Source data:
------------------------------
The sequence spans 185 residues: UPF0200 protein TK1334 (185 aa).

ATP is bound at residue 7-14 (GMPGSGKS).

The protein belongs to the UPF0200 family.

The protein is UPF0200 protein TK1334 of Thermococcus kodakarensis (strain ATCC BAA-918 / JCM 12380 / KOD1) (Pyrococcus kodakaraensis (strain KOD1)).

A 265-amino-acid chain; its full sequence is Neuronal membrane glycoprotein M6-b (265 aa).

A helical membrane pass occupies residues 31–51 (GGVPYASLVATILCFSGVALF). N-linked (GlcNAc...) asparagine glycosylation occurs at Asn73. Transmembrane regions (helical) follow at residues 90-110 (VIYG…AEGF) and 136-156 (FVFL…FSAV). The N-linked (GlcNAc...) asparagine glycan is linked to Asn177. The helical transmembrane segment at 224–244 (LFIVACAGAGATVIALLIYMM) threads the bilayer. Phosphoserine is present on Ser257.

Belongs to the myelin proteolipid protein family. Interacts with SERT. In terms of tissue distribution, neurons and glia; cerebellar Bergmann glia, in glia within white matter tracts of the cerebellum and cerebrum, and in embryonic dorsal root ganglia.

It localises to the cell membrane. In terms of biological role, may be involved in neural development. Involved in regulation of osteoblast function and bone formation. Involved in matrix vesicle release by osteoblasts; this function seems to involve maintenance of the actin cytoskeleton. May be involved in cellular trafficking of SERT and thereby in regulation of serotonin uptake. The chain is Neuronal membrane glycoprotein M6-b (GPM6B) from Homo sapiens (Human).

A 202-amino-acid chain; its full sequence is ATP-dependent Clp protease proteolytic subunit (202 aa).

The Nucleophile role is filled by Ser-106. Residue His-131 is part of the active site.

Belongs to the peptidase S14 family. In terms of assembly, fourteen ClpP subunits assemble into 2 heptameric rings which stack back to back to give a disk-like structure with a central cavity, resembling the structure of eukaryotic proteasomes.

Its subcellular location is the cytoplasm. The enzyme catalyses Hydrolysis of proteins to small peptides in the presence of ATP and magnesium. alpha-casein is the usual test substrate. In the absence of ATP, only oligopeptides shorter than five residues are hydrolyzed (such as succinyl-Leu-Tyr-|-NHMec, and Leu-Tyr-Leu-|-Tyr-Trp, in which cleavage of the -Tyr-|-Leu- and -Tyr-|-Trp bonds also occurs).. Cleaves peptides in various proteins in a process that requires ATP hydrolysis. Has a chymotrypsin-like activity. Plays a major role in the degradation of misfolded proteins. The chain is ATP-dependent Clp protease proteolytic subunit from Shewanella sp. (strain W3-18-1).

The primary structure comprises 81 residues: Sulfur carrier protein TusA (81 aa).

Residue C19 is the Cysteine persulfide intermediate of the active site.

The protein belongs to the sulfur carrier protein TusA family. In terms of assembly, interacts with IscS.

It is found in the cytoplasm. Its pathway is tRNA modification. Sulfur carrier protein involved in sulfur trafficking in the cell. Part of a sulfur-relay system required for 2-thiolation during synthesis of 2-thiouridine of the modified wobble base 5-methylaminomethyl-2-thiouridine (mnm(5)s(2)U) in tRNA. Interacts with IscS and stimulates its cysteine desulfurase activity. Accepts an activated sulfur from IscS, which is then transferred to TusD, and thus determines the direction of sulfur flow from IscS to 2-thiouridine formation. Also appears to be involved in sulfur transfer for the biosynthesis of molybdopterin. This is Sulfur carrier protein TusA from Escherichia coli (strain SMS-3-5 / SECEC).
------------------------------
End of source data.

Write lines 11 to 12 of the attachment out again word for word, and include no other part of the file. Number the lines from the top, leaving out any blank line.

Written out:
Belongs to the peptidase S14 family. In terms of assembly, fourteen ClpP subunits assemble into 2 heptameric rings which stack back to back to give a disk-like structure with a central cavity, resembling the structure of eukaryotic proteasomes.

Its subcellular location is the cytoplasm. The enzyme catalyses Hydrolysis of proteins to small peptides in the presence of ATP and magnesium. alpha-casein is the usual test substrate. In the absence of ATP, only oligopeptides shorter than five residues are hydrolyzed (such as succinyl-Leu-Tyr-|-NHMec, and Leu-Tyr-Leu-|-Tyr-Trp, in which cleavage of the -Tyr-|-Leu- and -Tyr-|-Trp bonds also occurs).. Cleaves peptides in various proteins in a process that requires ATP hydrolysis. Has a chymotrypsin-like activity. Plays a major role in the degradation of misfolded proteins. The chain is ATP-dependent Clp protease proteolytic subunit from Shewanella sp. (strain W3-18-1).